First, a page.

It breaks down into the claim by CBS’s experts (one of whom is acting as an expert witness in a lawsuit against World Kitchen for a product other than Pyrex) that the glass Pyrex is now made from (heat-treated soda lime) isn’t able to withstand temperature changes in the way the old Pyrex (borosilicate glass) could.
True. The coefficient of thermal expansion for borosilicate glass is 35 x 10 to the power of minus seven, inch per inch per degree centigrade, while that of heat-strengthened soda lime glass is 85 x 10 to the power of minus seven, inch per inch per degree centigrade. This means soda lime glass has three times the thermal expansion of borosilicate glass, which accounts for greater dynamic breaking when a hot soda lime dish encounters a cold, wet surface – and why the manufacturer warns not to expose dishes to such temperature conditions. CBS 2’s experts claim that U.S. made Pyrex isn’t “tempered” enough; World Kitchen says their product is.
Soda lime glass is cheaper and easier to make than borosilicate glass (which is still used in European-manufactured Pyrex), and, of course, that raises the specter of a manufacturer cutting corners for the sake of profit; on the other hand, manufacturing soda lime appears to be more environmentally friendly in terms of industrial emissions (we’re chasing down the data on that one).
But here’s what CBS 2 didn’t tell viewers: Heat-treated soda lime glass has nearly double the mechanical strength of borosilicate glass. Both soda lime and borosilicate glass can withstand pressures of roughly 6,500lbs per square inch before breaking; but heat-strengthening soda lime can add another six to seven thousand pounds per square inch of mechanical strength. This means that strengthened (sometimes call tempered) soda lime bakeware is less likely to break if you hit it or drop it.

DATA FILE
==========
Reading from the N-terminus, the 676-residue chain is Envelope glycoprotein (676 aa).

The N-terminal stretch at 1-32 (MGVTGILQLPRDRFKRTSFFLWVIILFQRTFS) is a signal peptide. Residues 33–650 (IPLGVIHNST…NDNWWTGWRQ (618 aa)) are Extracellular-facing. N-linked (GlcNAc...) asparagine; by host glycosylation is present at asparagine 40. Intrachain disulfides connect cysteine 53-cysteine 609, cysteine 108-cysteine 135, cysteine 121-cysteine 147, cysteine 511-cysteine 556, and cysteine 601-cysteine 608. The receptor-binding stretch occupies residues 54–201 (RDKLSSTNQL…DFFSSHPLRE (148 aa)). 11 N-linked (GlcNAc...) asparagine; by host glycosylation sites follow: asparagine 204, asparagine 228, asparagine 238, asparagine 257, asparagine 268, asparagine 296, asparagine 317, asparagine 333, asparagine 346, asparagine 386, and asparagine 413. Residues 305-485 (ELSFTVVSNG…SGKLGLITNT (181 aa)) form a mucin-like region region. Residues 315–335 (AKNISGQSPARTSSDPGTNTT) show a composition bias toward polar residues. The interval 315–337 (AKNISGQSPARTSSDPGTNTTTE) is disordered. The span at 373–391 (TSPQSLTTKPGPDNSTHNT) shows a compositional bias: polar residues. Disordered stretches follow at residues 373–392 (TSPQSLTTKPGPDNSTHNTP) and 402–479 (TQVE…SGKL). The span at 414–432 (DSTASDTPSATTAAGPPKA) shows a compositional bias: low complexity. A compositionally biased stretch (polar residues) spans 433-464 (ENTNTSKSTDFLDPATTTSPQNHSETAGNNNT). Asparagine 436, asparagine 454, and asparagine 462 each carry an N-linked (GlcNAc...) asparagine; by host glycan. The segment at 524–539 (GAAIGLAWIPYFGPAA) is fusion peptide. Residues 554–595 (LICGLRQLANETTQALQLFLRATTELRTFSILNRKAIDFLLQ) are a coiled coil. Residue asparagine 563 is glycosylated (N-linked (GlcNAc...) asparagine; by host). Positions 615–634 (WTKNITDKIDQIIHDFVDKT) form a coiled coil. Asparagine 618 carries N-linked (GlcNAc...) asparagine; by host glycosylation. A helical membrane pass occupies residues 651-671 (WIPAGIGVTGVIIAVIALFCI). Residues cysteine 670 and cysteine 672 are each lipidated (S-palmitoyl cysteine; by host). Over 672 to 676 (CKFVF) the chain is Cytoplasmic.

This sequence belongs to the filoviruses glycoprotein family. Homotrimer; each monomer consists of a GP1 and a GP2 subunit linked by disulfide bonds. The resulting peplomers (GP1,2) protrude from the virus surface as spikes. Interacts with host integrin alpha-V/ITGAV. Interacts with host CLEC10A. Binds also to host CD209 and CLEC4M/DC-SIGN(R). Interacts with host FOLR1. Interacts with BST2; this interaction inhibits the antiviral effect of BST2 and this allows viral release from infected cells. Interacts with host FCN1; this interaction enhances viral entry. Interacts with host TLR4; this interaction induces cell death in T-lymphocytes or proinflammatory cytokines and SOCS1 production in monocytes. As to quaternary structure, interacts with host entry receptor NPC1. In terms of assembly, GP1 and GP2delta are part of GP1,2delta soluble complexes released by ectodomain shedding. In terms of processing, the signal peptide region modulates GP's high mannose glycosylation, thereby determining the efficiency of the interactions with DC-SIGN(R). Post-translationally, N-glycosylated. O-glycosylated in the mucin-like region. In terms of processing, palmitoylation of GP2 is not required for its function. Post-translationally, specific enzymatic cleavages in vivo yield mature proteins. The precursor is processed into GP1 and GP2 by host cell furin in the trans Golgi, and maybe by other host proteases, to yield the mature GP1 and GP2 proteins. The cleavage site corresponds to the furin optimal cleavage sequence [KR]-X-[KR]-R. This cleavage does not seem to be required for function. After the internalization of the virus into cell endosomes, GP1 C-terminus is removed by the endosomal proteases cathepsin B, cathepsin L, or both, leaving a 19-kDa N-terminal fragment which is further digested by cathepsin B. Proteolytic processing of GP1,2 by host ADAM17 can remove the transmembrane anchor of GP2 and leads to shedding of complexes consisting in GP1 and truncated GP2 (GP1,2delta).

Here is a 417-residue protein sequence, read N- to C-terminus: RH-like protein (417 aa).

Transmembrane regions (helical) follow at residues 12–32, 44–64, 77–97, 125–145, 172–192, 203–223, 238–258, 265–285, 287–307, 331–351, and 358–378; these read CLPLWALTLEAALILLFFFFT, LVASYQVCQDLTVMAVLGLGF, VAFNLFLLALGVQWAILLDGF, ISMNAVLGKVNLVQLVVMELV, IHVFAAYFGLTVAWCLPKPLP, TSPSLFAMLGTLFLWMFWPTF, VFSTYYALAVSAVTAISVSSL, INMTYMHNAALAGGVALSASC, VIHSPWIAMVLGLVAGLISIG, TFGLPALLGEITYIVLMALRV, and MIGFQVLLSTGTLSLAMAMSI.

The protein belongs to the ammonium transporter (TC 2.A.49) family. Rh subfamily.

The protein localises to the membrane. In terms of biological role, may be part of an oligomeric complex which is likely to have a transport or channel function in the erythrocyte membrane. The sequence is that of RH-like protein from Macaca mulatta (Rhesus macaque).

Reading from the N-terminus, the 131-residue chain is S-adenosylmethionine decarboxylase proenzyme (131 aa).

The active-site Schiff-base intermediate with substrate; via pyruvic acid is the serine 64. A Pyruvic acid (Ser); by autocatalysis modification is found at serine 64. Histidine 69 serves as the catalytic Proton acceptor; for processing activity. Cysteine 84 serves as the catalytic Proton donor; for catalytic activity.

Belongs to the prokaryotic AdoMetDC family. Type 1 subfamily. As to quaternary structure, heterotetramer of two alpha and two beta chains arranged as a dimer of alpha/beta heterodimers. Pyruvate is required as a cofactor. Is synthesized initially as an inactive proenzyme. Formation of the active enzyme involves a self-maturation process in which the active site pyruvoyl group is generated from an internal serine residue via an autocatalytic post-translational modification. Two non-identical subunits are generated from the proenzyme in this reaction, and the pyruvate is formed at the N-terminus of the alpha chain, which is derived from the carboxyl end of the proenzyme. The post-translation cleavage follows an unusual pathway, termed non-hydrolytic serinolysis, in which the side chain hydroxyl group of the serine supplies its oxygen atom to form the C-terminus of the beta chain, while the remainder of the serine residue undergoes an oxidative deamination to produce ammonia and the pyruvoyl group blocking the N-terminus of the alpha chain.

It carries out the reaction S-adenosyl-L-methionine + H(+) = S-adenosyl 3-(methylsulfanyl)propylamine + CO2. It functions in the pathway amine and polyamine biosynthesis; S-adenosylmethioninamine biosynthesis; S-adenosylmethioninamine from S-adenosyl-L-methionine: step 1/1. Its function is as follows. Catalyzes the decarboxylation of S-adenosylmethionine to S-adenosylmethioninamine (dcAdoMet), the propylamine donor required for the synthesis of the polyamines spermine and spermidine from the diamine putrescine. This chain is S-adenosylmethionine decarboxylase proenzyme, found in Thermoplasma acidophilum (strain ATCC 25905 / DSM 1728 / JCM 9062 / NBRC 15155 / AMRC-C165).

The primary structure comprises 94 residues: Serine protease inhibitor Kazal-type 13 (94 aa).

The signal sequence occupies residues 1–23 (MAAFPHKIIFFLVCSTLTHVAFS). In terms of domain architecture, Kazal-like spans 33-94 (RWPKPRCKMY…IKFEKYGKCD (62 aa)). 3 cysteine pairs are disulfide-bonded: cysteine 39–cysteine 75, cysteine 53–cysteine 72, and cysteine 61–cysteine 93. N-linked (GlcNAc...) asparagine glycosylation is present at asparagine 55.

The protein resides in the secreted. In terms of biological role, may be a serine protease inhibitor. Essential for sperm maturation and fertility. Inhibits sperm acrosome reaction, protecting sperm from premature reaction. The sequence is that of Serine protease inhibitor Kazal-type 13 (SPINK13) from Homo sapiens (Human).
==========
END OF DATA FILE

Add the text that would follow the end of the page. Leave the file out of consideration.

As this is the most common way people injure themselves from glass bakeware, isn’t this aspect something which CBS should have mentioned? Think about the emergency room data. If you query the Consumer Product Safety Commission’s emergency room database of product related injuries (enter code 461), you’ll find that the most common injuries from glass bakeware are lacerations that occur after a dish has been dropped. Injuries from a thermal downshock “explosion” are much more rare. In fact, based on emergency room data for 2005, you had just a 1 in 3,706, 338 chance of sustaining a non-fatal injury from glass bakeware that didn’t shatter from mechanical breakage.
The injuries – two burns and a cut foot – reported by CBS 2 are unfortunate, and their cause alarming. The 300 reports of similar explosive accidents require much more systematic evaluation before they can count as evidence that something unusual is going on. In sum, we need to be guided by science and not just sympathy in risk evaluation. After all, we’re talking about glass; indestructibility and perfect safety can’t be the standards for measuring risk.
As with every product: read the warning label.